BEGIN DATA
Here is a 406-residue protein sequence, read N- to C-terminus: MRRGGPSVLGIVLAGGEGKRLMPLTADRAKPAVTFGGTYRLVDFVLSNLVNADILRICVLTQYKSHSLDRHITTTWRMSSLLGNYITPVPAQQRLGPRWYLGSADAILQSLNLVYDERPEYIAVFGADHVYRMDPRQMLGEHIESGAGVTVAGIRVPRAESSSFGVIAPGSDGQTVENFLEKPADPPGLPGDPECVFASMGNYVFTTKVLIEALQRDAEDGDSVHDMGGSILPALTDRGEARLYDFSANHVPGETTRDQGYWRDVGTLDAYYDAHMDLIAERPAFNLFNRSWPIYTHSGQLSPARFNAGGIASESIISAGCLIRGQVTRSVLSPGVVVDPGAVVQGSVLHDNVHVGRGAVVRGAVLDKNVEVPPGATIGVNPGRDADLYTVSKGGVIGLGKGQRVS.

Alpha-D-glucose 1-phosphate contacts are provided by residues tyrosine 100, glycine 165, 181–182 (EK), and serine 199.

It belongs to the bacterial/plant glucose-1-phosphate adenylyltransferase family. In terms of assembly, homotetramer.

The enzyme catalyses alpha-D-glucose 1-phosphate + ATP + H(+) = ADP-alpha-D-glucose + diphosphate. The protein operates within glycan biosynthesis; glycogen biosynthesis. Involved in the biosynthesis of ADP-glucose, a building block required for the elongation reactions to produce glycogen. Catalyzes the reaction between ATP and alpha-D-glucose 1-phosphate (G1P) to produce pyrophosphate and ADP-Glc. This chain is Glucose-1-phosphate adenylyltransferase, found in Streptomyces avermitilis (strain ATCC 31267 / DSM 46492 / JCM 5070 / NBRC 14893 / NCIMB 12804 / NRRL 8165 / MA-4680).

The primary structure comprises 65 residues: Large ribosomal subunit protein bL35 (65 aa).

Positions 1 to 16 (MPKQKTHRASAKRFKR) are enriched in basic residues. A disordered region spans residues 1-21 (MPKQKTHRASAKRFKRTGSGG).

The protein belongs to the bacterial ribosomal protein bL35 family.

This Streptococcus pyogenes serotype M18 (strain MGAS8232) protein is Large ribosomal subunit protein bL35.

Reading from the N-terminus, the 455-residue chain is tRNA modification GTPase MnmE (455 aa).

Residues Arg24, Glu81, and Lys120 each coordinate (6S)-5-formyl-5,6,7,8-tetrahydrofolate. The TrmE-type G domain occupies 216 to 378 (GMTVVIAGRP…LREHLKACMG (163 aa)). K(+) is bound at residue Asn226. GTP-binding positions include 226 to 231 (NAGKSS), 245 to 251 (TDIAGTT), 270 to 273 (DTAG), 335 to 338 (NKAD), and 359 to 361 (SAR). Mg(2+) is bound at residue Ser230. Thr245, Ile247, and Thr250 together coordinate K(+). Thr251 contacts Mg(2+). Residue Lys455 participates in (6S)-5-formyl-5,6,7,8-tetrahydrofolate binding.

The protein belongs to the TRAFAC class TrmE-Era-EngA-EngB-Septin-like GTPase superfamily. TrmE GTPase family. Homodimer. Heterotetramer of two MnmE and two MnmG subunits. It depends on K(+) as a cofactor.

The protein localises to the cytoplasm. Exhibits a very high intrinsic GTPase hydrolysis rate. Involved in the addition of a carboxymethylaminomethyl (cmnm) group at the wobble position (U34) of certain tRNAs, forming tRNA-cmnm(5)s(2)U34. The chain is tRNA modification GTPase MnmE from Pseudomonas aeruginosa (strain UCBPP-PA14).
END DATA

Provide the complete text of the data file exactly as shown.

Here is a 406-residue protein sequence, read N- to C-terminus: MRRGGPSVLGIVLAGGEGKRLMPLTADRAKPAVTFGGTYRLVDFVLSNLVNADILRICVLTQYKSHSLDRHITTTWRMSSLLGNYITPVPAQQRLGPRWYLGSADAILQSLNLVYDERPEYIAVFGADHVYRMDPRQMLGEHIESGAGVTVAGIRVPRAESSSFGVIAPGSDGQTVENFLEKPADPPGLPGDPECVFASMGNYVFTTKVLIEALQRDAEDGDSVHDMGGSILPALTDRGEARLYDFSANHVPGETTRDQGYWRDVGTLDAYYDAHMDLIAERPAFNLFNRSWPIYTHSGQLSPARFNAGGIASESIISAGCLIRGQVTRSVLSPGVVVDPGAVVQGSVLHDNVHVGRGAVVRGAVLDKNVEVPPGATIGVNPGRDADLYTVSKGGVIGLGKGQRVS.

Alpha-D-glucose 1-phosphate contacts are provided by residues tyrosine 100, glycine 165, 181–182 (EK), and serine 199.

It belongs to the bacterial/plant glucose-1-phosphate adenylyltransferase family. In terms of assembly, homotetramer.

The enzyme catalyses alpha-D-glucose 1-phosphate + ATP + H(+) = ADP-alpha-D-glucose + diphosphate. The protein operates within glycan biosynthesis; glycogen biosynthesis. Involved in the biosynthesis of ADP-glucose, a building block required for the elongation reactions to produce glycogen. Catalyzes the reaction between ATP and alpha-D-glucose 1-phosphate (G1P) to produce pyrophosphate and ADP-Glc. This chain is Glucose-1-phosphate adenylyltransferase, found in Streptomyces avermitilis (strain ATCC 31267 / DSM 46492 / JCM 5070 / NBRC 14893 / NCIMB 12804 / NRRL 8165 / MA-4680).

The primary structure comprises 65 residues: Large ribosomal subunit protein bL35 (65 aa).

Positions 1 to 16 (MPKQKTHRASAKRFKR) are enriched in basic residues. A disordered region spans residues 1-21 (MPKQKTHRASAKRFKRTGSGG).

The protein belongs to the bacterial ribosomal protein bL35 family.

This Streptococcus pyogenes serotype M18 (strain MGAS8232) protein is Large ribosomal subunit protein bL35.

Reading from the N-terminus, the 455-residue chain is tRNA modification GTPase MnmE (455 aa).

Residues Arg24, Glu81, and Lys120 each coordinate (6S)-5-formyl-5,6,7,8-tetrahydrofolate. The TrmE-type G domain occupies 216 to 378 (GMTVVIAGRP…LREHLKACMG (163 aa)). K(+) is bound at residue Asn226. GTP-binding positions include 226 to 231 (NAGKSS), 245 to 251 (TDIAGTT), 270 to 273 (DTAG), 335 to 338 (NKAD), and 359 to 361 (SAR). Mg(2+) is bound at residue Ser230. Thr245, Ile247, and Thr250 together coordinate K(+). Thr251 contacts Mg(2+). Residue Lys455 participates in (6S)-5-formyl-5,6,7,8-tetrahydrofolate binding.

The protein belongs to the TRAFAC class TrmE-Era-EngA-EngB-Septin-like GTPase superfamily. TrmE GTPase family. Homodimer. Heterotetramer of two MnmE and two MnmG subunits. It depends on K(+) as a cofactor.

The protein localises to the cytoplasm. Exhibits a very high intrinsic GTPase hydrolysis rate. Involved in the addition of a carboxymethylaminomethyl (cmnm) group at the wobble position (U34) of certain tRNAs, forming tRNA-cmnm(5)s(2)U34. The chain is tRNA modification GTPase MnmE from Pseudomonas aeruginosa (strain UCBPP-PA14).